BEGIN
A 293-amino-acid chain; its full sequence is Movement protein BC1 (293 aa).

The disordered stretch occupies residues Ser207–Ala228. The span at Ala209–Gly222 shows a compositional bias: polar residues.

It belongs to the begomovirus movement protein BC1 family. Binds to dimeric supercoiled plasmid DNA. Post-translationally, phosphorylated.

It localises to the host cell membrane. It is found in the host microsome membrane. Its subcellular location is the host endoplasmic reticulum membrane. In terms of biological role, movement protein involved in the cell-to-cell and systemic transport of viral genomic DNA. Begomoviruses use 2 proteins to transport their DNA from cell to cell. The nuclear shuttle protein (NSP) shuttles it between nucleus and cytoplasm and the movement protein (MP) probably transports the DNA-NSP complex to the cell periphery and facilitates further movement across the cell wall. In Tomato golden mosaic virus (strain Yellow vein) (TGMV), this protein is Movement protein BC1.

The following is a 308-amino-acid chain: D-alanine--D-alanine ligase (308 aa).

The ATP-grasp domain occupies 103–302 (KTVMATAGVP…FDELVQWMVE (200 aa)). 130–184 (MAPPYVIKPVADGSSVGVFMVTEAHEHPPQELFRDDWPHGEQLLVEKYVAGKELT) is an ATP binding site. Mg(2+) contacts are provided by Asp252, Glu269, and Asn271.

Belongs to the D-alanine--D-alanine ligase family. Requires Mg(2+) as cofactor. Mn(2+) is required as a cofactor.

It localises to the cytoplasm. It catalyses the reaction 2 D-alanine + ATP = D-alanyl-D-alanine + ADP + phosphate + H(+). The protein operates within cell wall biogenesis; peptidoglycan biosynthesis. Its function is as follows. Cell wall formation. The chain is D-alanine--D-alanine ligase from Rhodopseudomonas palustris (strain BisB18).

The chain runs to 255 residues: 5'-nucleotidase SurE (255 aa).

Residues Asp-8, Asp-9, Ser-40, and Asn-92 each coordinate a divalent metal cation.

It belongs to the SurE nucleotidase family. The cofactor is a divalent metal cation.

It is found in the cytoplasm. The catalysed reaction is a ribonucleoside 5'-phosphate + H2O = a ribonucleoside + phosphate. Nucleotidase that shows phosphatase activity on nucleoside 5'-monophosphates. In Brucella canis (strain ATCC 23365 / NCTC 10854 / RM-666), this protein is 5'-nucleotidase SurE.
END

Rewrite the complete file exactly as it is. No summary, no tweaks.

A 293-amino-acid chain; its full sequence is Movement protein BC1 (293 aa).

The disordered stretch occupies residues Ser207–Ala228. The span at Ala209–Gly222 shows a compositional bias: polar residues.

It belongs to the begomovirus movement protein BC1 family. Binds to dimeric supercoiled plasmid DNA. Post-translationally, phosphorylated.

It localises to the host cell membrane. It is found in the host microsome membrane. Its subcellular location is the host endoplasmic reticulum membrane. In terms of biological role, movement protein involved in the cell-to-cell and systemic transport of viral genomic DNA. Begomoviruses use 2 proteins to transport their DNA from cell to cell. The nuclear shuttle protein (NSP) shuttles it between nucleus and cytoplasm and the movement protein (MP) probably transports the DNA-NSP complex to the cell periphery and facilitates further movement across the cell wall. In Tomato golden mosaic virus (strain Yellow vein) (TGMV), this protein is Movement protein BC1.

The following is a 308-amino-acid chain: D-alanine--D-alanine ligase (308 aa).

The ATP-grasp domain occupies 103–302 (KTVMATAGVP…FDELVQWMVE (200 aa)). 130–184 (MAPPYVIKPVADGSSVGVFMVTEAHEHPPQELFRDDWPHGEQLLVEKYVAGKELT) is an ATP binding site. Mg(2+) contacts are provided by Asp252, Glu269, and Asn271.

Belongs to the D-alanine--D-alanine ligase family. Requires Mg(2+) as cofactor. Mn(2+) is required as a cofactor.

It localises to the cytoplasm. It catalyses the reaction 2 D-alanine + ATP = D-alanyl-D-alanine + ADP + phosphate + H(+). The protein operates within cell wall biogenesis; peptidoglycan biosynthesis. Its function is as follows. Cell wall formation. The chain is D-alanine--D-alanine ligase from Rhodopseudomonas palustris (strain BisB18).

The chain runs to 255 residues: 5'-nucleotidase SurE (255 aa).

Residues Asp-8, Asp-9, Ser-40, and Asn-92 each coordinate a divalent metal cation.

It belongs to the SurE nucleotidase family. The cofactor is a divalent metal cation.

It is found in the cytoplasm. The catalysed reaction is a ribonucleoside 5'-phosphate + H2O = a ribonucleoside + phosphate. Nucleotidase that shows phosphatase activity on nucleoside 5'-monophosphates. In Brucella canis (strain ATCC 23365 / NCTC 10854 / RM-666), this protein is 5'-nucleotidase SurE.